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MY Left Hand does know what YOUR Right Hand is doing

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Jäger,  Christina
Department Psychology, MPI for Human Cognitive and Brain Sciences, Max Planck Society;

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Holländer,  Antje
Department Psychology, MPI for Human Cognitive and Brain Sciences, Max Planck Society;

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Mueller,  Karsten
Methods and Development Unit Nuclear Magnetic Resonance, MPI for Human Cognitive and Brain Sciences, Max Planck Society;

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Prinz,  Wolfgang
Department Psychology, MPI for Human Cognitive and Brain Sciences, Max Planck Society;

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Citation

Jäger, C., Holländer, A., Mueller, K., & Prinz, W. (2010). MY Left Hand does know what YOUR Right Hand is doing. Poster presented at Symposium: The Embodied Mind, Nijmegen, the Netherlands.


Cite as: http://hdl.handle.net/11858/00-001M-0000-0012-0D67-A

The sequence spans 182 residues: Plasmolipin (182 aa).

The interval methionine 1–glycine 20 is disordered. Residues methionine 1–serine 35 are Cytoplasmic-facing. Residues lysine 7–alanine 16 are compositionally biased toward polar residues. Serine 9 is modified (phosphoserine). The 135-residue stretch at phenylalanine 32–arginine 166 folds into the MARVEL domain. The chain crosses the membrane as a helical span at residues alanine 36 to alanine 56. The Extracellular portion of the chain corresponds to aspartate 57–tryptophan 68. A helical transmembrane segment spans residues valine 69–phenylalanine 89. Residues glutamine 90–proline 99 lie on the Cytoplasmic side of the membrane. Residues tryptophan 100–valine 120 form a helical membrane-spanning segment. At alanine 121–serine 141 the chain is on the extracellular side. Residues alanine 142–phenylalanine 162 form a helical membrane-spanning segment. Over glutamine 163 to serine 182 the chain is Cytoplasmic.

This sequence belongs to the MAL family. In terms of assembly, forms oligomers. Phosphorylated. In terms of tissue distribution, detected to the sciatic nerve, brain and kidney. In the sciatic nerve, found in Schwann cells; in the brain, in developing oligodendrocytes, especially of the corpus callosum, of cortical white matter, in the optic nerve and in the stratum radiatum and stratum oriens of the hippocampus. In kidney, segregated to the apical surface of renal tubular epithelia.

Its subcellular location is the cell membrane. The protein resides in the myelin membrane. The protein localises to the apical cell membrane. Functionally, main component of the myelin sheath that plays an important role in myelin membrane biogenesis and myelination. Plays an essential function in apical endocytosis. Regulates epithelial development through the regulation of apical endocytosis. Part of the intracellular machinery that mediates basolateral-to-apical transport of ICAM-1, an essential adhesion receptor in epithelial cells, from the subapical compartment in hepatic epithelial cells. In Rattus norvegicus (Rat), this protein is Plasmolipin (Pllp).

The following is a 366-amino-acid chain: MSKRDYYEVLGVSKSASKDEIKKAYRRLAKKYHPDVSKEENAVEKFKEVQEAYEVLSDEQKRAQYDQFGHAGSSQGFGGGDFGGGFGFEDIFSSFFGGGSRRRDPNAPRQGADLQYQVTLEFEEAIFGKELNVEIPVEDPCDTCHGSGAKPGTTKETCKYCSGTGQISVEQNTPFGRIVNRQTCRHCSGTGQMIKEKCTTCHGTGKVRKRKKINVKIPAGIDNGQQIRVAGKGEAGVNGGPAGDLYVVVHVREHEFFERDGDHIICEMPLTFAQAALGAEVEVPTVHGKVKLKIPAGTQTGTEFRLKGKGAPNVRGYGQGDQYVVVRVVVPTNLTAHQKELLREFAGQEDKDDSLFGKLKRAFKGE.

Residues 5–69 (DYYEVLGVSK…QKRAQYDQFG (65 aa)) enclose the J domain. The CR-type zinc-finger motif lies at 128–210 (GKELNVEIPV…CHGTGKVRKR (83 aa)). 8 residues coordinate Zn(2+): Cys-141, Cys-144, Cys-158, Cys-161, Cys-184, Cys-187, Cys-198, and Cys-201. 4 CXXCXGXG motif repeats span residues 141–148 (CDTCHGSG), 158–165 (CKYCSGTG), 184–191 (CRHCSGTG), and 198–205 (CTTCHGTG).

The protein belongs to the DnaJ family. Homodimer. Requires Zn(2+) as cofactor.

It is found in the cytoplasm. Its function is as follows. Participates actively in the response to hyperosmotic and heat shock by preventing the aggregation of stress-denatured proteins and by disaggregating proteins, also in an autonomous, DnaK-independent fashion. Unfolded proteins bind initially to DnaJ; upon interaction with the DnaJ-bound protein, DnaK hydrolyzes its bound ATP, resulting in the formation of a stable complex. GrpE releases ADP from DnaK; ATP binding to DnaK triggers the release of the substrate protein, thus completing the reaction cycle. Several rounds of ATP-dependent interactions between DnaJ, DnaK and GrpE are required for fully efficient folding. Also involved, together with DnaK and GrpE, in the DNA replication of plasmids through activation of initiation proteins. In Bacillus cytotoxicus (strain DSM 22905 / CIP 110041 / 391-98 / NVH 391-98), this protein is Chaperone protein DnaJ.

Abstract
We investigated if a stimulus-response link relevant for a co-actor's task exerts influence on ones own task. We divided a bimanual reaching task between two participants in such way that they jointly performed the task using one hand each. In our paradigm subjects initiated their responses simultaneously, giving us the possibility to analyze the data with respect to joint timing effects. In this task the relation of the executed movements could be either congruent or incongruent. Finding poorer performance for incongruent movement patterns we suggest that people do have a representation of the other's task. Significant between- and within dyads correlations of RT indicate that co-actors align their movement speed on a global and on a local level. Additional experiments and time-series analyses let us suggest that co-represnetation is dependent on social context and that movement speed alignment proceeds in a low frequency range.